After I finished reading The Dust That Falls from Dreams I expressed my hope that Louis de Bernieres would follow it with a seuel as I wasn't ready to let those marvelous characters go Well de Bernieres' latest novel So Much Life Left Over is indeed a seuel and I'm ecstatic It follows the form of its predecessor beautifully; a sumptuous cast of characters well researched and compelling historical back ground exotic locals India Ceylon Kent and short chapters to propel the novel forward at a perfect pace You do not have had to read Dust to thoroughly enjoy this new novel though it will enhance your experienceThis marvelous cast of characters are entertaining interesting endearing and sometimes frustrating but they are ALWAYS veddy veddy British The dialogue between characters delights me to the core and the Brit wit reminds me again why I love de Bernieres and other veddy British writers eg Chris Cleave who's Everyone Brave is Forgiven is another novel to which I long for a seuel Think Noel Coward esue dialogue and eccentric charactersMost of the characters were neighbors who grew up together outside of London and each suffered losses during The Great War Now these friends and siblings have dispersed and having survived death and destruction no longer expecting to die at any minute they have “so much life left over” that they must cope with“So Much Life Left Over” isn’t all wit and fun these characters experience tragedy disappointments bad marriages and heartbreak just like “real life” I felt tears coming just as readily as laughsI’ve taken the liberty of “casting” in my mind some of these characters with British actors here are just a fewDavid Pitt Benedict CumberbatchArchie Pitt James NortonRosie McCosh Pitt Morven ChristieSophie McCosh Fairhead Emily BluntI do think these novels would make for a WONDERFUL TV series The characters are all over the place and the dialogue is already pitch perfect Some examples“Now tell me my boy was it you or your brother who was killed in the war?”And my favorite marriage proposal of all time“Do I take it that you’ve agreed to marry me?”“I’m not racy enough to live in sin”“So is it yes?”“You haven’t asked me properly”“You want me to kneel in a park? In front of all these ducks?”“Yes”I suspect that there will be no seuel to “So Much Life Left Over” because as the story progresses into the 1930s and 40s de Bernieres uite elegantly starts to give us brief glimpses into the characters’ future which serves to bring some closure for the reader If “The Dust that Falls from Dreams” left me slightly unsatisfied “So Much Life Left Over” left me perfectly satisfied AND looking forward to whatever Louis de Bernieres writes next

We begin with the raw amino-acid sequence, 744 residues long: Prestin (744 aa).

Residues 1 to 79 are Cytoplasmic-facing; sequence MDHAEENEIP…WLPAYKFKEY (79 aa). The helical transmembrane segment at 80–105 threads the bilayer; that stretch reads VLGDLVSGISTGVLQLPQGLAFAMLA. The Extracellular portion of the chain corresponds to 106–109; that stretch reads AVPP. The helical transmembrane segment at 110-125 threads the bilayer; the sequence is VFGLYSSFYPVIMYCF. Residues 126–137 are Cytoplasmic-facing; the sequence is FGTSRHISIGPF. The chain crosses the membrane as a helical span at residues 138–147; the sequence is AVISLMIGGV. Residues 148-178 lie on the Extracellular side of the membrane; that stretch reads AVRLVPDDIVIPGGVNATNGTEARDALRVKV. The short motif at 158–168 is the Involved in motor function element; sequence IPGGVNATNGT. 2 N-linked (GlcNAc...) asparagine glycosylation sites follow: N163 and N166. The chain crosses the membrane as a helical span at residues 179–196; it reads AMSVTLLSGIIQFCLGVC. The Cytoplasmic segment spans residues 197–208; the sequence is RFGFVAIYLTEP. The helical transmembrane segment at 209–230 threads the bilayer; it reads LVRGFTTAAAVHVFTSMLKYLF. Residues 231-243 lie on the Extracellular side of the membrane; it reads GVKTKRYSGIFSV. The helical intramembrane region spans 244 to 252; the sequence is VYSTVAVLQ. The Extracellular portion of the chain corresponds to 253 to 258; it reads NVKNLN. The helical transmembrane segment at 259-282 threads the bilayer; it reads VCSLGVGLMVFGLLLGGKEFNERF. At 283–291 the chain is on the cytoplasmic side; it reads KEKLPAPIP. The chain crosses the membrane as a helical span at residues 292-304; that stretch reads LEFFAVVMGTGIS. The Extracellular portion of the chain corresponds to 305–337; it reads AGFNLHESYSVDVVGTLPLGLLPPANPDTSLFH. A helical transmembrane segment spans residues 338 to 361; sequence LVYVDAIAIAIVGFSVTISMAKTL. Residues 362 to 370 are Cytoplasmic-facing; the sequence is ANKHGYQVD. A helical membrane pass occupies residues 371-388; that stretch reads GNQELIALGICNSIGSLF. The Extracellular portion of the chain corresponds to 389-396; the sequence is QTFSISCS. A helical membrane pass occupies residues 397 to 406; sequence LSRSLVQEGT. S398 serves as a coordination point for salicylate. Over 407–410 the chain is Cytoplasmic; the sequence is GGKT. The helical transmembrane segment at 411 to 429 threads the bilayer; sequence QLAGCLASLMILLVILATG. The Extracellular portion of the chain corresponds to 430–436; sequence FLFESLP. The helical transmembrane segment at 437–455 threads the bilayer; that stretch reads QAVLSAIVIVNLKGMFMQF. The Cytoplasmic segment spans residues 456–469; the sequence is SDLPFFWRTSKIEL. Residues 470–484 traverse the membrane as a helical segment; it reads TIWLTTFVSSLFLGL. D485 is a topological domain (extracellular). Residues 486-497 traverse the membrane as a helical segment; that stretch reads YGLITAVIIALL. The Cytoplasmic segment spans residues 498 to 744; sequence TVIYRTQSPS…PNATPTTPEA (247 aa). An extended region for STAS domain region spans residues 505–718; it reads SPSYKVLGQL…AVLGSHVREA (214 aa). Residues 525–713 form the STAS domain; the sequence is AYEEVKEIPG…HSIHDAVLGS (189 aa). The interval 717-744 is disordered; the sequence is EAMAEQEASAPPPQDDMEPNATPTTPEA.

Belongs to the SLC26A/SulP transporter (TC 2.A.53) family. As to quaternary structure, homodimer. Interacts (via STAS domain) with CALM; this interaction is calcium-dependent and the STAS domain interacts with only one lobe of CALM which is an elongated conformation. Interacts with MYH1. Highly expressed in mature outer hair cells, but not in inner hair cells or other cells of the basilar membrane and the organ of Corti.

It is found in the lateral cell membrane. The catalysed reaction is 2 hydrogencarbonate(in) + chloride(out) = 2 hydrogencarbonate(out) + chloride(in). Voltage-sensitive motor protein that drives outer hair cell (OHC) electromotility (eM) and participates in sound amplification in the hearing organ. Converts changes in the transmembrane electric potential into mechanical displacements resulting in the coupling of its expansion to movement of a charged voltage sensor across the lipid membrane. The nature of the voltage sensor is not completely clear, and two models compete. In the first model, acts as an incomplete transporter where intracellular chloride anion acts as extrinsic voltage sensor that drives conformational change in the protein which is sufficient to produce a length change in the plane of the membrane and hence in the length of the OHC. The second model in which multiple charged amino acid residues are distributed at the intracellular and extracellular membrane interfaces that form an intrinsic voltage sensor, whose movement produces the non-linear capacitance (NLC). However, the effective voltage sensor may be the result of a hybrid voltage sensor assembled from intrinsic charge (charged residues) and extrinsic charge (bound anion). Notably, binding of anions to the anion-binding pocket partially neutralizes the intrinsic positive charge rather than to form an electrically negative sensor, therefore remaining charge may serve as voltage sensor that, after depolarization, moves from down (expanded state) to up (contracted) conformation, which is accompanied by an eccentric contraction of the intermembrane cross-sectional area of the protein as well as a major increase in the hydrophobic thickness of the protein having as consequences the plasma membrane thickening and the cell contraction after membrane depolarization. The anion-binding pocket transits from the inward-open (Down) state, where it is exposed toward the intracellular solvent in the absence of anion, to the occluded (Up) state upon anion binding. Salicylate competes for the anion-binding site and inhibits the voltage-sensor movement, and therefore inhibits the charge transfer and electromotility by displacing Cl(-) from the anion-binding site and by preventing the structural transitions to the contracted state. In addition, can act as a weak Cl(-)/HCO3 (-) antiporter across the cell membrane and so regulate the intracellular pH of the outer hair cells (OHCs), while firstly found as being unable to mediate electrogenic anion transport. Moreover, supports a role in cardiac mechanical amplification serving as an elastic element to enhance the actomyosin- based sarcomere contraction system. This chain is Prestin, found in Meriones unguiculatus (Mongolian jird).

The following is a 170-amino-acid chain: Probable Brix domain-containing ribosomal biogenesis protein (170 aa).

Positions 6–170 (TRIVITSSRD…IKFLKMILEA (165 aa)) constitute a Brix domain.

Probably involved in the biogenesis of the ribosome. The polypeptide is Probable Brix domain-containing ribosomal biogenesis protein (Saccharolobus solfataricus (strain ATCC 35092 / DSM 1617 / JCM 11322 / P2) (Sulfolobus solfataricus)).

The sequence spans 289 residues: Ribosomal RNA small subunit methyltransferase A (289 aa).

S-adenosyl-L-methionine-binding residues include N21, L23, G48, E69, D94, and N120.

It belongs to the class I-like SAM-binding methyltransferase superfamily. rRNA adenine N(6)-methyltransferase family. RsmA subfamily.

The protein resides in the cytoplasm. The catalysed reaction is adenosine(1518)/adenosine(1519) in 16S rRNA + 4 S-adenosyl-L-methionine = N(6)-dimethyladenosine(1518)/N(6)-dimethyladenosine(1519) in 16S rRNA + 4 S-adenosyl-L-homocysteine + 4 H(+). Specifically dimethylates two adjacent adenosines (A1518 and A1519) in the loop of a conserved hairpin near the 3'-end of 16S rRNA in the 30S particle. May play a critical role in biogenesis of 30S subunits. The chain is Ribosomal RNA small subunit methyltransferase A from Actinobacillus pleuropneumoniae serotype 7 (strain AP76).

10. says:

    Prepare for infatuation and heartbreak In SO MUCH LIFE LEFT OVER the reader holds in her hands an entire world where she will become intimates of the men and women on the pages These characters are both traumatized and cause trauma They make awful decisions from the small and foolish to the epically cataclysmic and yet they are profoundly endearing because of their enormous capacities for love De Bernieres titles each chapter making little stories of them Narrators and points of view change style and structure shift settings and times switch threads left open are later picked up hearts are broken mended and broken again and yet the reader is never left confused or unmoored because of the assured storytelling I was left a sobbing mess by SO MUCH LIFE LEFT OVER If you love stories that consume you and leave you a little broken I highly recommend it This novel will win awards